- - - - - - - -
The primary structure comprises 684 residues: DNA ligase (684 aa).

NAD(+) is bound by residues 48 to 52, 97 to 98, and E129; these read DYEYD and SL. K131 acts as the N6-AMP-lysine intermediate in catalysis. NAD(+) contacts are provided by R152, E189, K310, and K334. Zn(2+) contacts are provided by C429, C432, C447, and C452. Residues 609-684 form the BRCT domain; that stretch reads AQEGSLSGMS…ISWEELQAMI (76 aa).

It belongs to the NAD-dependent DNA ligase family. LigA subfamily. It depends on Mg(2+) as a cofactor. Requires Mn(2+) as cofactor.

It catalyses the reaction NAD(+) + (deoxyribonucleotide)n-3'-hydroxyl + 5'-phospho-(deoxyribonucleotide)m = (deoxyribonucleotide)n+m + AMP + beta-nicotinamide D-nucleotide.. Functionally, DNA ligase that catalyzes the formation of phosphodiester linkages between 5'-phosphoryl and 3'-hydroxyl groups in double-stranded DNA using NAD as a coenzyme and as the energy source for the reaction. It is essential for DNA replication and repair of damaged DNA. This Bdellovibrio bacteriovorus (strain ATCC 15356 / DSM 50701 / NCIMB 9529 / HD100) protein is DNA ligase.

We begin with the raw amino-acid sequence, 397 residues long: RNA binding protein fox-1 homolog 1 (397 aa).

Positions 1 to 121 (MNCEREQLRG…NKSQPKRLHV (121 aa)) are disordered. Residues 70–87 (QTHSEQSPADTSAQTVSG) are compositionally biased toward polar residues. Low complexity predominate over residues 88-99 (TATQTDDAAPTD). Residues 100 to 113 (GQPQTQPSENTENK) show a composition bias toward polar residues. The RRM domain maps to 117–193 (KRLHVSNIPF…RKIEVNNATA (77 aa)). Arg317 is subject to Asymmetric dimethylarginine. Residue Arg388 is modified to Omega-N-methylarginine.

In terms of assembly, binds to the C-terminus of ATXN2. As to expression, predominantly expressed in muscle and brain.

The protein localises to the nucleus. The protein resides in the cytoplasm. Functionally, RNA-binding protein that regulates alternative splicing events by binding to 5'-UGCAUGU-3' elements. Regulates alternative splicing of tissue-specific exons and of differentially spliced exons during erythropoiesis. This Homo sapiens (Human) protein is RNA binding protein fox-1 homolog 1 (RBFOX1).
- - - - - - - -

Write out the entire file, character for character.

The primary structure comprises 684 residues: DNA ligase (684 aa).

NAD(+) is bound by residues 48 to 52, 97 to 98, and E129; these read DYEYD and SL. K131 acts as the N6-AMP-lysine intermediate in catalysis. NAD(+) contacts are provided by R152, E189, K310, and K334. Zn(2+) contacts are provided by C429, C432, C447, and C452. Residues 609-684 form the BRCT domain; that stretch reads AQEGSLSGMS…ISWEELQAMI (76 aa).

It belongs to the NAD-dependent DNA ligase family. LigA subfamily. It depends on Mg(2+) as a cofactor. Requires Mn(2+) as cofactor.

It catalyses the reaction NAD(+) + (deoxyribonucleotide)n-3'-hydroxyl + 5'-phospho-(deoxyribonucleotide)m = (deoxyribonucleotide)n+m + AMP + beta-nicotinamide D-nucleotide.. Functionally, DNA ligase that catalyzes the formation of phosphodiester linkages between 5'-phosphoryl and 3'-hydroxyl groups in double-stranded DNA using NAD as a coenzyme and as the energy source for the reaction. It is essential for DNA replication and repair of damaged DNA. This Bdellovibrio bacteriovorus (strain ATCC 15356 / DSM 50701 / NCIMB 9529 / HD100) protein is DNA ligase.

We begin with the raw amino-acid sequence, 397 residues long: RNA binding protein fox-1 homolog 1 (397 aa).

Positions 1 to 121 (MNCEREQLRG…NKSQPKRLHV (121 aa)) are disordered. Residues 70–87 (QTHSEQSPADTSAQTVSG) are compositionally biased toward polar residues. Low complexity predominate over residues 88-99 (TATQTDDAAPTD). Residues 100 to 113 (GQPQTQPSENTENK) show a composition bias toward polar residues. The RRM domain maps to 117–193 (KRLHVSNIPF…RKIEVNNATA (77 aa)). Arg317 is subject to Asymmetric dimethylarginine. Residue Arg388 is modified to Omega-N-methylarginine.

In terms of assembly, binds to the C-terminus of ATXN2. As to expression, predominantly expressed in muscle and brain.

The protein localises to the nucleus. The protein resides in the cytoplasm. Functionally, RNA-binding protein that regulates alternative splicing events by binding to 5'-UGCAUGU-3' elements. Regulates alternative splicing of tissue-specific exons and of differentially spliced exons during erythropoiesis. This Homo sapiens (Human) protein is RNA binding protein fox-1 homolog 1 (RBFOX1).